In sociological terms, the varsity letter jackets worn by the students would be considered status symbols because they have specific social connotations that correspond to achievements that are valued by the group. They represent group identity in high school based on membership in sports teams. In many cases, sports teams also feature subcultures in which group norms and values are used by members of the group to maintain a degree of exclusivity to membership in their group as well; in the high school setting, these would typically be referred to as cliques.
In general, competitive sports can be viewed from the structural-functional sociological approach or from the symbolic-interaction approach. In the former, sports would be viewed primarily in connection with their functions, such as a means through which participants maintain physical fitness or pursue enjoyment;…… [Read More]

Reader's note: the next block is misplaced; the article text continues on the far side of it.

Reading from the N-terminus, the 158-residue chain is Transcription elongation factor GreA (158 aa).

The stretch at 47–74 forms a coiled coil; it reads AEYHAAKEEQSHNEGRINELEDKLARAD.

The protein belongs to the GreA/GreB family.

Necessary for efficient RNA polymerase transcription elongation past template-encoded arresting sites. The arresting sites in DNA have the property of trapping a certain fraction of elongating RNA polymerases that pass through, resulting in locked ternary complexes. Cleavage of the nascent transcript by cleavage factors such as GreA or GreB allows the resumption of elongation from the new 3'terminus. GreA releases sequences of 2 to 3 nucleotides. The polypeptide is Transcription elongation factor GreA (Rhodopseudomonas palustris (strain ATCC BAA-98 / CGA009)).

There were several theories that I found interesting as a part of the course, yet the theory that I connected with most personally was Symbolic Interaction. This theory was established first by George Herbert Mead, who coined the phrase "symbolic interactionism" first. The theory has been present in the field of sociology for several decades, and after the death of Mead, other sociologists took on the theory in their own works, studies, and theories. This theory is one of my favorites for a few reasons, one of which is because I believe I have seen it at work in my own life and in the interactions of others in their lives.